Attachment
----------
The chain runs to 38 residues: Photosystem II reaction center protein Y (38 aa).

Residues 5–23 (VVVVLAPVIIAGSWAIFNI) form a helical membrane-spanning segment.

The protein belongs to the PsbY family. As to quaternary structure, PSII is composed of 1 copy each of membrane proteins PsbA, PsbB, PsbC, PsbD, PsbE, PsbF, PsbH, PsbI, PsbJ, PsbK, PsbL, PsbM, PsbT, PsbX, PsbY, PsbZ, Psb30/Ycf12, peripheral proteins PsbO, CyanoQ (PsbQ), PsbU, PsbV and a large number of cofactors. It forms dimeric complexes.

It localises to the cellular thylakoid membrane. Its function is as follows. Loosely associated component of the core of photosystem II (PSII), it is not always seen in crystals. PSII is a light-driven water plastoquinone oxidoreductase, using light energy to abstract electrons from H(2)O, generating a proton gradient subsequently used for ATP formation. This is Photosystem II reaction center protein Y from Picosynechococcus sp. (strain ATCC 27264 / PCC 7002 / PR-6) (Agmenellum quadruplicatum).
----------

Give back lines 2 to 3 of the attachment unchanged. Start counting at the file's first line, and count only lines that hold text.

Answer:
Residues 5–23 (VVVVLAPVIIAGSWAIFNI) form a helical membrane-spanning segment.

The protein belongs to the PsbY family. As to quaternary structure, PSII is composed of 1 copy each of membrane proteins PsbA, PsbB, PsbC, PsbD, PsbE, PsbF, PsbH, PsbI, PsbJ, PsbK, PsbL, PsbM, PsbT, PsbX, PsbY, PsbZ, Psb30/Ycf12, peripheral proteins PsbO, CyanoQ (PsbQ), PsbU, PsbV and a large number of cofactors. It forms dimeric complexes.